The next two rows in the table use equation (4) to calculate the rate of convergence between immigrants and natives. This rate is positive and marginally significant upon arrival, but by twenty years after arrival the rate of convergence becomes insignificant. It is possible that the weak assimilation rates documented in Table III are related to the fact that the earnings functions are estimated within narrow skill groupings. Part of the assimilation of immigrants occurs as individuals search across jobs and occupations for better opportunities. The data, however, are restricted to men who were scientists and engineers only at the time of the initial survey. These men had the option of changing both jobs and occupations over time. The relatively low assimilation rates, therefore, cannot be explained away as an artifact of the sampling scheme.

The next two rows in Table III detail the magnitude of cohort quality changes. The rate of change in cohort productivity (as of 1970) is almost one percentage point per year. Equally striking, the wage disadvantage of the 1970 cohort relative to the 1960 cohort is 6.9 percent. Over a single decade, therefore, the productivity of immigrant cohorts declined by a substantial amount.

These findings are summarized in Figure 1, which illustrates the extent of wage differentials (relative to the comparable native population) for three immigrant cohorts (arrivals in 1950, 1960, and 1970) over the entire working life. Figure 1 shows the extent to which the earnings of immigrant waves have declined over the period. In addition, Figure 1 shows that the relative earnings of an immigrant cohort increase over the working life. For the earliest cohort (1950 arrivals), the aging effect is sufficiently strong so that within ten to fifteen years after arrival immigrant earnings overtake the earnings of native workers.(10) The 1970 cohort of immigrants, however, starts out at a much lower earnings level and the aging effect is insufficient for earnings parity, let alone overtaking, to occur over the working life.

It is instructive to compare these results with those obtained from the standard cross-section regressions that dominate the literature. The last two columns of Table III present estimates of the parameters estimated from the 1974 and 1978 cross-section, respectively. These results differ from the system estimates of column 1. The results also differ between the 1974 and 1978 cross-sections. Newly arrived immigrants earn about 12 percent less than natives according to the 1974 cross-section and about 17 percent less according to the 1978 cross-section. Both of these estimates are lower than the 21.7 percent wage gap obtained from the longitudinal data. The cross-section regressions also suggest that the earnings gap between immigrants and natives disappears within twenty years. Figure 1, however, clearly shows that the earnings gap will remain throughout the working life of the most recent cohort of immigrants. The analysis of single cross-sections of data, therefore, provides unstable, unreliable, and misleading estimates of the structural parameters describing the immigrant experience.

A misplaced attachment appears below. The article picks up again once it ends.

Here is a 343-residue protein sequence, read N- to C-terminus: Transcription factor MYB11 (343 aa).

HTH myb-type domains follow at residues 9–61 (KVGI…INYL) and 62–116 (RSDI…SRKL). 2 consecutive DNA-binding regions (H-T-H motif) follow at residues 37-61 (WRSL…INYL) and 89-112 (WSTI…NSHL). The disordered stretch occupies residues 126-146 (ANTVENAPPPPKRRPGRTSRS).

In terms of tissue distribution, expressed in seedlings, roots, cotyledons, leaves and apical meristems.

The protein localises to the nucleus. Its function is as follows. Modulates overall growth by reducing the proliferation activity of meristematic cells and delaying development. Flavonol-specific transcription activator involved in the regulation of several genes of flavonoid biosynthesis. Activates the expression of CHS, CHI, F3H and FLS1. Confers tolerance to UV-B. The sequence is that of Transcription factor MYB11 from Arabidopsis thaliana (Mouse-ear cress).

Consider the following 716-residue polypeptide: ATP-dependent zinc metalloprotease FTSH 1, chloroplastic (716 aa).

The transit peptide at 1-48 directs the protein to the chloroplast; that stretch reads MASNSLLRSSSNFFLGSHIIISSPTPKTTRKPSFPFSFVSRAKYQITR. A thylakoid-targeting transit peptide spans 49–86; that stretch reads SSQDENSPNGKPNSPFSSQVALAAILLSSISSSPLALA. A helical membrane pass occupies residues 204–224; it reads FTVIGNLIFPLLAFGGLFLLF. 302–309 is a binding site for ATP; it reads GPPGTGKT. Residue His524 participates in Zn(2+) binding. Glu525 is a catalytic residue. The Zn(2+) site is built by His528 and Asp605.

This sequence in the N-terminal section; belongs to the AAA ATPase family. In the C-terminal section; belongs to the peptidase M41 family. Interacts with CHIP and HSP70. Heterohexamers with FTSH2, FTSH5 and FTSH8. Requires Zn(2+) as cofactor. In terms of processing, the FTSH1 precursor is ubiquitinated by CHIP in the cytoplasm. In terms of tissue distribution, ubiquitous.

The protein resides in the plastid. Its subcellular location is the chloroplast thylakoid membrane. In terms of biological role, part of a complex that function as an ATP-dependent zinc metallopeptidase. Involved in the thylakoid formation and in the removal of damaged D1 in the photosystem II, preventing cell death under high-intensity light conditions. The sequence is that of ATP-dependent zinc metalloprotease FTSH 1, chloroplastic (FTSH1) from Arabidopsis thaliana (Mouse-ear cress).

The study presented in this paper focuses on a very small (and nonrandom) segment of the U.S. foreign-born population. This fact makes it all the more remarkable that the findings summarized in Table III so closely resemble the results obtained in the earlier Borjas [1985] study that uses the immigrant population. This similarity in results suggests that the trend in immigrant productivity in the last two decades characterize both the typical migrant as well as the segment of the foreign-born population that is highly educated and skilled.

IV. EMIGRATION SELECTIVITY

The results summarized in Table III are based on the sample of immigrants (and native workers) that survived up to the 1978 survey. Two kinds of selection biases affect these results. First, the construction of the sample ensures that only persons who are living in the United States as of the initial survey date are sampled. Since no information is available on which immigrants emigrated prior to the survey date (not even how many how many emigrants there are), little can be done about this type of selection bias.(11) A second kind of selection bias is generated by the high attrition rates of both native and foreign-born respondents in the survey. The attrition rate (i.e., not present in the survey by 1978) among natives was 15 percent, while among immigrants it was 22.6 percent. The large differential remains even after standardization for initial conditions in socioeconomic characteristics. Table IV presents a logit regression on the probability that the individual will drop out of the survey by 1978. Table IV shows that immigrants are more likely to leave the survey, and that this probability is strongly affected by the number of years that have elapsed since immigration. The most recent immigrants have an attrition rate that is twenty-two points higher than that of observationally equivalent natives. This gap drops to 9.3 percentage points for immigrants who have been in the U.S. for ten years, and vanishes for immigrants who have resided in the U.S. for twenty years.